Can You Sell Your Share of an Inherited Property?

Share on facebook
Share on twitter
Share on linkedin
Share on email

Your parents meant well. They didn’t want to cause hurt feelings. So they gave two or more siblings equal shares of an inherited house.

But the challenge now is how you and the other involuntary co-owners split up the responsibilities for paying utilities, property taxes, and upkeep.

Will one of you live there and pay the others rent? Or will you all rent it out and share the proceeds?

What if one wants to sell, but the other can’t let it go? It’s a common problem with no easy answer. So you want to know: is selling a share of the inherited property possible?

Of course, your best course of action is likely to consult with an attorney about your specific information, but we hope to provide you with some more general information to assist in the decision process.

The Probate Process

If the estate needs to go through the lengthy probate process, this may take a year, sometimes more according to The Balance. So know, even though you may be able to live there during probate in some cases, you won’t be able to sell an inherited home until that’s complete.

selling share of inherited property probate

What If Your Parent’s House Is Left in Will to Two Siblings?

After probate, this home belongs to you and one or more siblings. What now? You’ll need to treat it as a shared asset. Some states call you “co-tenants” rather than co-owners to recognize this sharing relationship, as explained by Investopedia.

If you and your siblings agree, you could just sell the home at this stage and split the proceeds. The executor of the estate, which is probably you or your sibling needs agreement from the other. You will likely want to consult an attorney to assist during this process.

Any capital gains taxes, real estate agent fees, and other expenses would need to be paid before divvying up what remains.

Alternatively, one sibling may want to hold onto the property for financial or sentimental reasons. This can cause a bit of a tense relationship, especially if one is financially able and the other facing difficult times.

Because, if the house falls into disrepair, both of you lose out in value of the house. But only one of you may have the money to keep it up.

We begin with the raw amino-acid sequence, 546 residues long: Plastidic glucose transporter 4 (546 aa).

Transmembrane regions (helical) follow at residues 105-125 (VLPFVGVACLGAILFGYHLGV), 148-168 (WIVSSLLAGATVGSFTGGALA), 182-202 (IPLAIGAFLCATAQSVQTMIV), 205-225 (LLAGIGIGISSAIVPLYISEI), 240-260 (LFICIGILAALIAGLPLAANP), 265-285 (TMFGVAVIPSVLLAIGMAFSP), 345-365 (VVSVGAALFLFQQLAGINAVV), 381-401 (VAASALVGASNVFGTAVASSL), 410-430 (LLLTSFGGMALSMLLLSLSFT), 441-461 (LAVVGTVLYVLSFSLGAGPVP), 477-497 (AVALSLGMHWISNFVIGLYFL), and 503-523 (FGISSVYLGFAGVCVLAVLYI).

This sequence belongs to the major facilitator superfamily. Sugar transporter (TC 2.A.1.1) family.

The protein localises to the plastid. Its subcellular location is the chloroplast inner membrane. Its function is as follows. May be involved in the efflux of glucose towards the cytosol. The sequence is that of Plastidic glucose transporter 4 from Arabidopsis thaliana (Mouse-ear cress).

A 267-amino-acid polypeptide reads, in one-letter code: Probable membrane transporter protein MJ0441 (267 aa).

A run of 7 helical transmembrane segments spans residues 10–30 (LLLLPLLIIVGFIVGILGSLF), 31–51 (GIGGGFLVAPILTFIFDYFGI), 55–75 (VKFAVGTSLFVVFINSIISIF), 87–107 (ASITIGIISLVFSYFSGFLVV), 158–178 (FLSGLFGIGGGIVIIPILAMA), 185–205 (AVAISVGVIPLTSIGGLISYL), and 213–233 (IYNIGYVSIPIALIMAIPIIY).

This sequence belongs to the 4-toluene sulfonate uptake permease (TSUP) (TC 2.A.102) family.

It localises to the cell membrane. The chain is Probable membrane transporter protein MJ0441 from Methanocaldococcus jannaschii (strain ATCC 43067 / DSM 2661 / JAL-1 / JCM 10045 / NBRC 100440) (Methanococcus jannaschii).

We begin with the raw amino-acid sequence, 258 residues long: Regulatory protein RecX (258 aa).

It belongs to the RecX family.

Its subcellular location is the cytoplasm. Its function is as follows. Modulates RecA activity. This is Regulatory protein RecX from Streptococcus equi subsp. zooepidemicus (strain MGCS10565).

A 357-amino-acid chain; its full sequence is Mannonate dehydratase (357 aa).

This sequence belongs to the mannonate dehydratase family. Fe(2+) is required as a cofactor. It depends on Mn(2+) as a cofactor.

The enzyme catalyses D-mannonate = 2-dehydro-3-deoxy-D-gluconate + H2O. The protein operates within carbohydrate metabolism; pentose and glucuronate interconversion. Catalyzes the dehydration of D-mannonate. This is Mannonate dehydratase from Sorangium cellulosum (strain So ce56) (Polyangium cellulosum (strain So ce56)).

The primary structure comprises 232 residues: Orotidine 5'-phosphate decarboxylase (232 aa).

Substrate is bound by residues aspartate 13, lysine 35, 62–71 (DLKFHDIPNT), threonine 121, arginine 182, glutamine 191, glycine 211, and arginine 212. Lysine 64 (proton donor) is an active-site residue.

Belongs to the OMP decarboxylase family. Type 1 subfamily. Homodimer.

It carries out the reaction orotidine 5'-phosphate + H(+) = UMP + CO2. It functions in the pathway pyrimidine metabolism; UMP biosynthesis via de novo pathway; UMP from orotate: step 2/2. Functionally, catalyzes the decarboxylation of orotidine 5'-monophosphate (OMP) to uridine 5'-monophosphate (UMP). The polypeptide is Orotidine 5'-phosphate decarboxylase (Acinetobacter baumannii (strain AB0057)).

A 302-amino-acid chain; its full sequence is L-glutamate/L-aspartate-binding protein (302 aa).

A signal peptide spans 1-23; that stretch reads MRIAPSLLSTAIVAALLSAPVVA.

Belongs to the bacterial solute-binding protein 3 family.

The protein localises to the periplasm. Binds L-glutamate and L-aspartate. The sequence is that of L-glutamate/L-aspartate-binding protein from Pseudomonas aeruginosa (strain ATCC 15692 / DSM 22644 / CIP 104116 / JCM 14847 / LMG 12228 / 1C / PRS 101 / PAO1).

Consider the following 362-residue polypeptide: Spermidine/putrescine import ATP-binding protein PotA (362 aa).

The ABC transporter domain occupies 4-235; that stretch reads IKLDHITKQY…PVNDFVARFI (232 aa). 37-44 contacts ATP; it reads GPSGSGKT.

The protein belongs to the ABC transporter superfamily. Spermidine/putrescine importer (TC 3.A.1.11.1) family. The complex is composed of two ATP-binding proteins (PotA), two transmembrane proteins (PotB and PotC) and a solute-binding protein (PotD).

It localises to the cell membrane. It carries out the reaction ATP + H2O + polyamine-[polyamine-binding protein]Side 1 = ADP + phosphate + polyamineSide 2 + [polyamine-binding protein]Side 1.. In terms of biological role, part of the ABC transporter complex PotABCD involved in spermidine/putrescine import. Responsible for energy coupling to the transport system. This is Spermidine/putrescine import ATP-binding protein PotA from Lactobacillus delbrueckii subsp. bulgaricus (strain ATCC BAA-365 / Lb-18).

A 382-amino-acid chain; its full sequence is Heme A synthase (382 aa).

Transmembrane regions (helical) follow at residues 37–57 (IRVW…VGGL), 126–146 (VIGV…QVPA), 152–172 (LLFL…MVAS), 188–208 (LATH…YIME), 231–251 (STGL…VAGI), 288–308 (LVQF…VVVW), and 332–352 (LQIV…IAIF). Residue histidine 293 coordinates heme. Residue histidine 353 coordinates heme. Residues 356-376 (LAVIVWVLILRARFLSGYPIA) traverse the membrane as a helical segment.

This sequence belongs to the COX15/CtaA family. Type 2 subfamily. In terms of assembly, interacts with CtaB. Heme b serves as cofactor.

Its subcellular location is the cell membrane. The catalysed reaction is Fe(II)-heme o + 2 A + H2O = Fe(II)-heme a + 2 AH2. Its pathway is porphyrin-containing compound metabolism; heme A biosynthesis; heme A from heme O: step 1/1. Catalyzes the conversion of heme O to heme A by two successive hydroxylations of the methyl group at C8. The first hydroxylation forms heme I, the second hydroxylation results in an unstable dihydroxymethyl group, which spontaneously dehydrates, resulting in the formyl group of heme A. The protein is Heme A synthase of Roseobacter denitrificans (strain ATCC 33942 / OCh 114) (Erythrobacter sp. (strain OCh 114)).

Fortunately, you have some options for an inherited property split between siblings:

  1. The two of you decide it’s best to sell the property together (Ideal in most situations)
  2. One of the family members buys the other out
  3. One forces a sale

Selling a share of an inherited property may still be possible. But it will depend on the property.

How Do I Request a Forced Sale of Inherited House?

First, let us say, it’s best for your relationship if you can convince your sibling to voluntarily sell by making your case and trying to work it out.

If you mention that you plan to force a sale, they may agree to freely sell without having to file. That saves the paperwork, hassle, and fees. But this isn’t always an option.

selling share of inherited property

Regardless, you do have legal rights. And you need that money now.

Once you file a petition, you have two possible outcomes.

What Is an Inheritance Partition Action?

The two of you, or the courts, may be able to physically split some properties into what is known as inheritance partitions.

This may be possible with a multi-family home, undeveloped property, a large ranch, or multiple rentals. Once they finalize the separation, you can legally sell your share of the inherited property.

A property assessor will come in to determine fair market value and help the two of you split up the assets.

What If Property Cannot Be Divided?

Some properties can’t be physically or equitably split. These might include your family home or a vacation home. But there have also been cases like Potts V. Rogers.

In this case, six siblings inherited a group of properties. But one piece of real estate was more valuable than all of the others combined. So there was no way to split them evenly.

The rules of probable vary state-by-state, so be sure to consult with a professional to know your local laws. If the property cannot be divided, in most states, the sibling who wants to sell has the right to sell. So the whole property must now be sold to satisfy the court petition.

Selling Your Share of Inherited Property

Whether the properties could be split or not, you now have the complete the sale of the property. What’s next?

You need to sell it quickly without any hassles. The average home sits on the market for 60-90 days, and even more in as-is condition or in certain markets.

Why not sell it to HomeGo?

We buy properties in all conditions in your area. HomeGo’s licensed real estate agents complete a brief walk-through to provide you with a transparent offer, same-day offer.

We are able to make a cash offer on the spot and complete the buying process in as 7 days. HomeGo is A- rated with the BBB with thousands of delighted customers around the country. Are you ready to sell your inherited property? Schedule a home walkthrough.

You may also like:

The information provided on this website does not, and is not intended to, constitute legal advice; instead, all information, content, and materials available on this site are for general informational purposes only.

Still have questions?

Give us a call
(866) 507-9030

Schedule for a no-obligation cash offer today.

Fill out the form, and we will be in touch shortly.

Address not recognized. Please retype your address and choose one of the results shown.